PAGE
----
What IS that thing taped to your face? (NJ tube FAQ&A)

I haven’t had a “good” day in months.  What in the hell actually constitutes a good day?  Now I’m thinking, this is probably my new normal which means if I’m not dying, it’s a good day.  Therefore, 90% of days are good days.  A good day and not feeling like I’ve been steamrolled, frozen in carbonite and set on fire all at the same time aren’t synonymous.  I’m always in some form of what feels like a torture chamber, mostly because I’m a wimp with a low tolerance for my body’s BS.

It takes all of the mental and physical fortitudes I have to get out there and do something “for fun”.  It stinks but that’s how it goes.  Last weekend, as much as I wanted to stay curled up in bed, I felt compelled to keep MC company during his travels because it was our anniversary.

First, we went to Barnes and Noble to see if they had any of the books on my reading list in stock (only one was, B&N fail).  I normally buy used books so getting a fresh new one to huff was a special treat.  I ended up with The Immortal Life of Henrietta Lacks.  I’ve only had it for a few days and I’m already finished.  Not too shabby for someone with poorly behaved eyeballs!  I had a difficult time putting it down – a good sign that it’s an awesome read, albeit a very emotional one.  It’s part science, part human interest/cultural study and a complete work of art. (Don’t even try to watch the movie – it blows.)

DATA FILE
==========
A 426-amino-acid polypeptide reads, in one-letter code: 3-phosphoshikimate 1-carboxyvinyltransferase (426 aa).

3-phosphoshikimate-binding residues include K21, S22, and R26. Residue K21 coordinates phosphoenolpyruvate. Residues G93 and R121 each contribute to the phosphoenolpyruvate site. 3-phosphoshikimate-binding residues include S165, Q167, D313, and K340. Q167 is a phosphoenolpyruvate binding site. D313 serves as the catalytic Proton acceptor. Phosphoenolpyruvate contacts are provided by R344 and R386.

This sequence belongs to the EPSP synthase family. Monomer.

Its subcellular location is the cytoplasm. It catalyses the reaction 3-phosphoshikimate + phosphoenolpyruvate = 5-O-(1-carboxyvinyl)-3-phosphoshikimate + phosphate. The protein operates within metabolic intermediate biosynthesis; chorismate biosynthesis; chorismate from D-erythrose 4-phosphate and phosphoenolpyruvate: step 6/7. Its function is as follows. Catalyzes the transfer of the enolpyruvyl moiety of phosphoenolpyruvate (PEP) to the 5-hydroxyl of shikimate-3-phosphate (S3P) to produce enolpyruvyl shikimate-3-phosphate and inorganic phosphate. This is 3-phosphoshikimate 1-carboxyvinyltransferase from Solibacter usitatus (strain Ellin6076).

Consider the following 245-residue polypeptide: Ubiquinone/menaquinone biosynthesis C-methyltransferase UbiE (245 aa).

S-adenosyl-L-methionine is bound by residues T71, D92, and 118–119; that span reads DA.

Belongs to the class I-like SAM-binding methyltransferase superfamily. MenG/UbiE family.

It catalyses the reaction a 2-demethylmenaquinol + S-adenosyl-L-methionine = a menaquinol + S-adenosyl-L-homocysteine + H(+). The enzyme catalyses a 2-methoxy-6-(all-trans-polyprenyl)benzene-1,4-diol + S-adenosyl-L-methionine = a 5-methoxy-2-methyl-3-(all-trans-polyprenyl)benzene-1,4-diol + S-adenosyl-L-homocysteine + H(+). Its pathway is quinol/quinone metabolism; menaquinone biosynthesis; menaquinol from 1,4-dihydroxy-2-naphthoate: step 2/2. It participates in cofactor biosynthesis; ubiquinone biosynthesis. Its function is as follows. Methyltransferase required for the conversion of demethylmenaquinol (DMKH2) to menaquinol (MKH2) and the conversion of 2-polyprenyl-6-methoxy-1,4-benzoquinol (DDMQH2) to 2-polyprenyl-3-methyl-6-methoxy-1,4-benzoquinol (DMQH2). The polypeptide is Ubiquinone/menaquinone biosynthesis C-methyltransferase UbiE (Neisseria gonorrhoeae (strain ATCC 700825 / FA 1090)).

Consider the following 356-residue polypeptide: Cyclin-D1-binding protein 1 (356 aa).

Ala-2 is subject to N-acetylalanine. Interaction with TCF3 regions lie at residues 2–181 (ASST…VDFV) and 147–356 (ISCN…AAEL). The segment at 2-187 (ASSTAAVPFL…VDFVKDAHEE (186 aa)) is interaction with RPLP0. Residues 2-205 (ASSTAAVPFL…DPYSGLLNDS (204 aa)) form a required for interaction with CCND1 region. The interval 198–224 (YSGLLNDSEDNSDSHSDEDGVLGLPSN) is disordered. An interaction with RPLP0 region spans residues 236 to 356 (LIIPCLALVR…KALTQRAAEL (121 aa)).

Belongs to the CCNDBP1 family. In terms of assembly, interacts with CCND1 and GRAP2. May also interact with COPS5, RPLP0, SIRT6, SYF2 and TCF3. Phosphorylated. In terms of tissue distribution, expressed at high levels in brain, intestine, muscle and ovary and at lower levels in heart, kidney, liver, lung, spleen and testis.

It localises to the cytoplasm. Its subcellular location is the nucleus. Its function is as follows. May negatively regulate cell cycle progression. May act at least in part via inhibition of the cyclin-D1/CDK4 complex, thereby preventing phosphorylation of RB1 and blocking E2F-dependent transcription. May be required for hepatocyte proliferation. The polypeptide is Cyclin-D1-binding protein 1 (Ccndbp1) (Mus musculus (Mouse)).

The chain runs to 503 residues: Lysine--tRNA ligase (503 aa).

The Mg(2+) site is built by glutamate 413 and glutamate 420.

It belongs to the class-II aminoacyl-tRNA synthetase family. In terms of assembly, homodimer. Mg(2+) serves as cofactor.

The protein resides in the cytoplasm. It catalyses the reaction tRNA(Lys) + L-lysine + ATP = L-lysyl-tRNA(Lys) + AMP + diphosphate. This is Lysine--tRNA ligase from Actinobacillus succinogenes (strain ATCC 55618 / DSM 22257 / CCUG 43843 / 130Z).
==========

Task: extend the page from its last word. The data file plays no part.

Next up, Target has a wonderful candy aisle and happened to be two stores down, therefore a trip to Target was the logical decision.  They’ve got anything you want covered in chocolate (a belated 4/20 homage to Johnna?), to include potato chips.

A woman standing in front of us at checkout was staring at me.  I avoided eye contact but I could feel her gaze burning a hole in my face.  I eventually locked eyes with her and she immediately asked me why I have a tube hanging off of my face.  I was caught off guard and joked that you never know when you’ll want to go scuba diving.